Minneapolis, MN

Luis Arraez gives the Twins options at the trade deadline

John Foley

Credit: Tim Heitman-USA TODAY Sports

Twenty four year old Luis Arraez has spent the past three seasons adding a throwback blend of contact and plate discipline to the Minnesota Twins lineup. Standing just 5-foot-9, Arraez was never regarded as an elite prospect due to a lack of power, limited athleticism, and a track record of leg injuries. However, he has more than made up for those perceived shortcomings with elite hand-eye coordination that enables some of baseball’s most impressive bat to ball hitting skills.

Through 186 career major league games, Arraez has bounced around the field defensively, primarily logging time at second base, third base, and in left field. Despite not having a consistent defensive home, he’s produced a .319 / .381 / .413 (batting average / on base percentage / slugging percentage) batting line that grades out as 17 percent better than the league average by weighted runs created plus (wRC+).

Among the 298 players that have taken at least 500 plate appearances since the start of the 2019 season, Arraez ranks 3rd in batting average, 13th in on base percentage, and has the second-lowest strikeout rate (8.9%). In an era where the discussion about how baseball is played most often centers around strikeouts, walks, and home runs, Arraez is an outlier who puts the bat on the ball for line drives better than just about anyone.

Arraez’s unique capabilities at the plate not only stand out among the players of today. They also stack up very favorably historically. In a piece for The Athletic (subscription required) recently, Aaron Gleeman pointed out that Arraez is just the second Twin to hit better than .310 over their first 175 games. The other? Twins hall of famer Tony Oliva. Beyond just Twins history, Gleeman also noted that Arraez is the 8th player in the past 50 years to hit .319 or better over 175 games through age 24. The rest of that list includes all time greats like Albert Pujols, Tony Gwynn, and Frank Thomas.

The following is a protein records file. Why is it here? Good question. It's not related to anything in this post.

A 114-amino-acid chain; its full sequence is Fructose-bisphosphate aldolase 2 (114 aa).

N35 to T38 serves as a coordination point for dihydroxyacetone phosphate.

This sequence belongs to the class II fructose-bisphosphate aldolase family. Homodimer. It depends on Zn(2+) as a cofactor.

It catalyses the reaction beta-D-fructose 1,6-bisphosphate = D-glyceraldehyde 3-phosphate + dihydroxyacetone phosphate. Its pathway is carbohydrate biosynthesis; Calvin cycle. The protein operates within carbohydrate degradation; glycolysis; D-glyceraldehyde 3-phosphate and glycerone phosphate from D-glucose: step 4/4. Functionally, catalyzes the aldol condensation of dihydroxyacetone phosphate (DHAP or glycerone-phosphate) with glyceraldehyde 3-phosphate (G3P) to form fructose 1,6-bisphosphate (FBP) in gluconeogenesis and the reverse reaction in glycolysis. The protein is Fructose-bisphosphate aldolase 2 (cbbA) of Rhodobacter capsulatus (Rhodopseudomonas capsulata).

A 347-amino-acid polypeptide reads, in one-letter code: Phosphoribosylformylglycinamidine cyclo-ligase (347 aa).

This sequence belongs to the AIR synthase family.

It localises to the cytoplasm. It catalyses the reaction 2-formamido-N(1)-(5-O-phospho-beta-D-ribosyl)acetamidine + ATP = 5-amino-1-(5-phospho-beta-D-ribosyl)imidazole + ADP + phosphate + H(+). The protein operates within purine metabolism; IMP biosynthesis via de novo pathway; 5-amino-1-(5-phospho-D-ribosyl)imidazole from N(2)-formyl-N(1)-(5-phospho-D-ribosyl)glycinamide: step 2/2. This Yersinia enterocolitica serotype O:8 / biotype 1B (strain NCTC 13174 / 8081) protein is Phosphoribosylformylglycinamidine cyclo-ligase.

While his bat has been superlative, Arraez’s overall value is held back by his defense. He has not been moved around the field because he’s a superior defensive player at multiple positions. Instead, he’s been moved around to try to find a defensive position where he can succeed.

Primarily a second baseman as a prospect, Arraez has proven to be overmatched by the position in the big leagues. He’s plenty capable of making the routine plays and demonstrates good hands and a strong throwing arm. But his lack of athleticism and injury history have limited his range, meaning far too many batted ground balls get through the infield for base hits because Arraez was not able to get to them.

His struggles at the position (along with Jorge Polanco’s own struggles at shortstop) were a key factor in the Twins’ offseason signing of Andrelton Simmons to man shortstop. That addition bumped Polanco to second base full time and made Arraez a utility man.

Defense is notoriously hard to objectively evaluate because of a lack of quality data. That has started to change with the implementation of Statcast tracking technology that can measure almost every movement that occurs on a baseball field. The many data points collected on every play allows us to know exactly “how far” and “how much time” a fielder has to make a play (regardless of positioning and shifts). That data is used to then estimate the probability of a play on a batted ball being made, which is a game changer for evaluating defense.

Statcast’s formulas evaluate each play for difficulty, and create an estimate (estimated success rate) of how often a league average defender would make the play. That estimated success rate can be compared to a player’s actual success rate, giving us a simple measure of how a player is performing in the field. Another new measure made possible from this trove of tracking data is Outs Above Average (OAA), a range-based metric that shows how many outs a player has saved. OAA was introduced in 2017 for outfielders and expanded to include infielders in 2020.